College coaches are in pressure cookers. Their fan bases want to see results and recruiting; collecting commitments is a hollow measure of success in an area that should matter a great deal. If there is a good young player willing to commit, coaches often feel the pressure to take him. It's this "get him committed and sort out the details later" approach that is a red flag.
Multiple high schools and/or traveling teams
Our game today, on the grassroots level, is about second and third chances. Players are more likely to transfer to greener pastures than stick around and figure out the best way to fight through adversity. Often, the adults are just as much at fault because they are more than willing to steer a young person to the next best thing. Whether it's changing AAU teams or switching high schools, today's player is accustomed to wearing different uniforms over the course of his career.
It only makes sense that if a prospect is conditioned to move around when times get tough, that his commitment would be precarious. If you see a player with a background of transfers pre-college, not only is he more likely to de-commit, he's also more likely to become part of the NABC's statistic of the transfer rate which states that 40 percent of all signees transfer prior to their sophomore season.
Drop in the rankings
College basketball is a business and sometimes it's a bottom line endeavor. If a Top 100 sophomore committed to a high-level school and does not improve on the court, he's in trouble. That "Am I good enough?" thought begins to creep into the head of the player. That's when it becomes nearly impossible for the player to perform at his maximum level and for the school to sign him, or at least count on him to be a major player. We identified 11 players in the senior class who simply were not good enough to play for the school to which they originally pledged.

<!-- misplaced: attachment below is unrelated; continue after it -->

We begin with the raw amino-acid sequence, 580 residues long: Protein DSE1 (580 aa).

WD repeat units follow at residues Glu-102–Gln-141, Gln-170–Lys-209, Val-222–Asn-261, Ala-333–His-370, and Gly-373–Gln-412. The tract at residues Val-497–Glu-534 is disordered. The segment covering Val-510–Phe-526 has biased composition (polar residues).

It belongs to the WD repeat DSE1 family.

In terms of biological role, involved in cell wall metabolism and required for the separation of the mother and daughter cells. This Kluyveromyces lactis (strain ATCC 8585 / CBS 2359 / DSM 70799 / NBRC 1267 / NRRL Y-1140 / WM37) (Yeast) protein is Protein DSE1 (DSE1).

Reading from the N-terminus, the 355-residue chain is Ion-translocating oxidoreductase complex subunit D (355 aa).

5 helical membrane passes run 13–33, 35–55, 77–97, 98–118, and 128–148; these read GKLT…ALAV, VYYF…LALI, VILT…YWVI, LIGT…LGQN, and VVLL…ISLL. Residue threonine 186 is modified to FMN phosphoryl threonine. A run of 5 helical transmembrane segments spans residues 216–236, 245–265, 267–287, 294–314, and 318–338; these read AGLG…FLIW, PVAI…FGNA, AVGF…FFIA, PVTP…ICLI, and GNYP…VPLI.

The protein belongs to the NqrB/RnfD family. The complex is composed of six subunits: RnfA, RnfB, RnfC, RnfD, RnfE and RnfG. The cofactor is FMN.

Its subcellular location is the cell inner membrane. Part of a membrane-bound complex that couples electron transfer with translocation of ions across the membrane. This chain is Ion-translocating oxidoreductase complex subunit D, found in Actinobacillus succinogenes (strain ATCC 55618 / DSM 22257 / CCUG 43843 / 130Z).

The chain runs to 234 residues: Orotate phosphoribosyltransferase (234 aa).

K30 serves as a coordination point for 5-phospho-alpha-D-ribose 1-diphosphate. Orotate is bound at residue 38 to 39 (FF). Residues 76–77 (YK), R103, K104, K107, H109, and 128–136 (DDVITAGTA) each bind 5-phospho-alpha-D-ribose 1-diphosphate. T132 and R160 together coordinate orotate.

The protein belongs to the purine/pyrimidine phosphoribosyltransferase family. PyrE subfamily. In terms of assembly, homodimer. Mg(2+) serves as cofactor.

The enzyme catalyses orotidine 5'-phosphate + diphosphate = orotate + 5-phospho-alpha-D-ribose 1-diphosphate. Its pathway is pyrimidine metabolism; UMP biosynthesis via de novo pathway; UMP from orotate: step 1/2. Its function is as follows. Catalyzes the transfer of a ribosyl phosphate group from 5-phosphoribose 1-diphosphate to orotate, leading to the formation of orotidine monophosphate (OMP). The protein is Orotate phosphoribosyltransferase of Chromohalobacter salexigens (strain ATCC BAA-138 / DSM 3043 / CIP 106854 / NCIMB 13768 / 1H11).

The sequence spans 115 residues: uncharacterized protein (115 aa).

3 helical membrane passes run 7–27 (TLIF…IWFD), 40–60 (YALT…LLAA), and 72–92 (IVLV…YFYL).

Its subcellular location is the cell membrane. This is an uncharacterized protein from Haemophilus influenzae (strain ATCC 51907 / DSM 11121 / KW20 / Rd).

School parts ways
Once a college realizes the player they have committed isn't good enough to be a front-line prospect in their program, the situation gets dicey. The college coach has a few options at his disposal and you'd like to think he takes ownership and makes the player aware of the developments. Typically what happens is the coach either calls the recruit or sends word to his circle that the original commitment, on the school's end, can't be honored. Most of the time the writing is on the wall and the coach is making the move because the player isn't talented enough to help. There have been instances where coaches let the commitment die on the vine but that's not a move that endears the coach to anyone associated with the player.
Remember, we're dealing with teenagers here and in order to allow the recruit to save face, the school won't mind if the player comes out and says "I committed too early" or "I'm re-opening my recruitment." Phrases like this are meant to allow the player to save face and the school to move on.
The big reason: Attention
The Top 100 prospects are in constant competition with each other for the spotlight. Make an early commitment and players run the risk of going from white hot to ice cold in terms of media coverage. Attention in the form of love from the media and coaches drives some of these guys.
Mix in people within a player's circle of influence who find the spotlight appealing and you have one of the top reasons we've uncovered for "opening it back up." At least five current seniors could squeeze themselves into this group. The next time you identify a young player who craves attention and commits early, file this one away.
The bottom line is there are all kinds of factors at play in a decommitment. Boatright's been down this road before. He committed to Southern Cal before his high school career began. Last week he sounded excited to be a Mountaineer but it didn't last long. The Chicagoan is about to take a look at Connecticut, Oklahoma and UNLV. Somewhere, among those three new schools is the long-term answer he's been searching for the last three years.
Dave Telep is the senior basketball recruiting analyst for ESPN.com. His college basketball scouting service is used by more than 225 colleges and numerous NBA teams. He can be reached at email@example.com. Don't forget to follow him on Twitter.